Biopolymers was founded in 1963, and now in its 13th year, the prize is awarded in reverence to the founding editor, Murray Goodman. It recognizes outstanding accomplishments in one or more of the areas of biochemistry, biophysical chemistry, biophysics or chemical biology. Recipients enjoy a symposium in association with the Division of Biological Chemistry of the American Chemical Society at the Society’s Spring meeting.
The editors of Biopolymers are thrilled to present the 2019 Murray Goodman Memorial Prize to Professor Eric T. Kool. The award honors his seminal work on the biomolecular recognition of nucleic acids, including the roles of base stacking, pairing, and shape in the replication of DNA.
Eric is currently The George A. and Hilda M. Daubert Professor in Chemistry at Stanford University. He also belongs to Bio-X, Stanford’s interdisciplinary biosciences institute, the Maternal & Child Health Research Institute, the Stanford Cancer Institute, and is affiliated with Stanford ChEM-H, an institute bringing together physical sciences and engineering with medicine and human biology with the goal of tackling challenges in human health.
Eric received a Ph.D. in chemistry from Columbia University and was a postdoctoral fellow at the California Institute of Technology. He then moved to the University of Rochester in 1990 where he remained until 1999 when he joined the Department of Chemistry at Stanford.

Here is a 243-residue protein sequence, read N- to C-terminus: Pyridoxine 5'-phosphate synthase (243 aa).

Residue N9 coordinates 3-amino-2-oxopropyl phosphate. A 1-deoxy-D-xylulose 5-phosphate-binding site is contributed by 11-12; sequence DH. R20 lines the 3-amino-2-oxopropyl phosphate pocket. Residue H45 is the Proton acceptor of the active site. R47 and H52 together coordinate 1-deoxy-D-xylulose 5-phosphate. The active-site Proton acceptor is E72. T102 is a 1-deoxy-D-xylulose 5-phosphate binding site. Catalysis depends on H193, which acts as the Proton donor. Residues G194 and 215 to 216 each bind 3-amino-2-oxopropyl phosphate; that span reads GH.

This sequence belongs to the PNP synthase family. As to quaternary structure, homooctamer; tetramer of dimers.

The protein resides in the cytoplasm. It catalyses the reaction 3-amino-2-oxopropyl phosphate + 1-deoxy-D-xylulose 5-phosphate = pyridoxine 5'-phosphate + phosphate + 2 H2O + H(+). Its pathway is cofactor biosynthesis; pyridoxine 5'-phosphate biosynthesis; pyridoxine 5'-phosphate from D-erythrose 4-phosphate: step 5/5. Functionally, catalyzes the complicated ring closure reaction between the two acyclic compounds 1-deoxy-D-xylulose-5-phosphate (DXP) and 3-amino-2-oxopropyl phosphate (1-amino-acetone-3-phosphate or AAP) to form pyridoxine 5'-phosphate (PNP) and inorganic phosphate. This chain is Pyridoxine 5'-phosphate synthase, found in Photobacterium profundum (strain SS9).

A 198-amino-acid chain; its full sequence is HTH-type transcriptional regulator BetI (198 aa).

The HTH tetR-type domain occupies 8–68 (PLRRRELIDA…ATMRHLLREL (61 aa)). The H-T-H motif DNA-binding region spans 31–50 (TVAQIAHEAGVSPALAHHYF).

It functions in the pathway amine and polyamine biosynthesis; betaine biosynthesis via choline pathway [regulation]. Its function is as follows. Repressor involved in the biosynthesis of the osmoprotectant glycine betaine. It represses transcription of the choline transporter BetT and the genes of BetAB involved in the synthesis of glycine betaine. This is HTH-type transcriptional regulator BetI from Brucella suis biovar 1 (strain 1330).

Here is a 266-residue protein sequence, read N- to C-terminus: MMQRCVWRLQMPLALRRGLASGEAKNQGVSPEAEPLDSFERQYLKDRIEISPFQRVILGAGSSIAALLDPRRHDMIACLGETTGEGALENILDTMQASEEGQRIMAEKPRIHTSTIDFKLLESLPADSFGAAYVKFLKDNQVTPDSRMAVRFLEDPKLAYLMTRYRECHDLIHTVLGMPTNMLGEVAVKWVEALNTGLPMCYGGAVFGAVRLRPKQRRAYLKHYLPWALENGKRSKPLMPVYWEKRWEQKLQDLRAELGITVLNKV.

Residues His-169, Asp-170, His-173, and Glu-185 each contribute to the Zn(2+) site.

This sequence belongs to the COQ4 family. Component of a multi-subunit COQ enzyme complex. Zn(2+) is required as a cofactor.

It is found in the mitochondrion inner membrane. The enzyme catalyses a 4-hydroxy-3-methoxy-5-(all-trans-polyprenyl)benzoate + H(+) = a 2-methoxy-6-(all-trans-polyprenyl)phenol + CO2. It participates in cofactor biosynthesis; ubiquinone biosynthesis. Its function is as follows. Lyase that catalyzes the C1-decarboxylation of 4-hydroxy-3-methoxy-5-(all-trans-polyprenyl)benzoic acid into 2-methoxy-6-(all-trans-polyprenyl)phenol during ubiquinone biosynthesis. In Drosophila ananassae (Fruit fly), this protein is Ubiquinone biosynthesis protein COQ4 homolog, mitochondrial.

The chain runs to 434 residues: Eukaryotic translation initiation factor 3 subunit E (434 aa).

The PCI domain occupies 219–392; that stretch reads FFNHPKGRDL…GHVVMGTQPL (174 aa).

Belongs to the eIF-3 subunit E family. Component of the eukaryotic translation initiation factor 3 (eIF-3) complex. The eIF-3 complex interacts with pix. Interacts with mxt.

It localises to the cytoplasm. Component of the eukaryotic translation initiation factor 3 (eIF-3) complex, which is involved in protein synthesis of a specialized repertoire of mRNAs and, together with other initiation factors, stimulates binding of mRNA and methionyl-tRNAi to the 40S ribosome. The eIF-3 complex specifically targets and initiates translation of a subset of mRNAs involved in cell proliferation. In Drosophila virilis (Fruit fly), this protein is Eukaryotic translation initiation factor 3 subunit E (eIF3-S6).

There are many highlights to Eric’s multiple contributions to the field. These include the development of rolling circle amplification based on circular oligonucleotides, and the idea that non-hydrogen bonding isosteres of DNA bases can function normally as part of DNA, showing that polymerase replication can occur without Watson-Crick hydrogen bonding. He went on to use modified DNA bases to investigate the role that aromatic stacking plays in DNA structure and thermodynamics, and has also developed new, size-expanded oligonucleotides, called xDNA, that increase the information that can be encoded by a DNA sequence and could be used to study the DNA replication machinery.
Overall, he and his group aim to develop a fundamental understanding of DNA and RNA chemistry by designing novel nucleobases and nucleotides. Through this, they hope that they can realize probes for diagnosis of cancer, useful fluorescent tags for biology, and fluorescent sensors of, for example, toxic metals.
We are delighted to present Eric with the 2019 Biopolymers Murray Goodman Memorial Prize and invite you to join us at his award symposium in Philadelphia next Spring.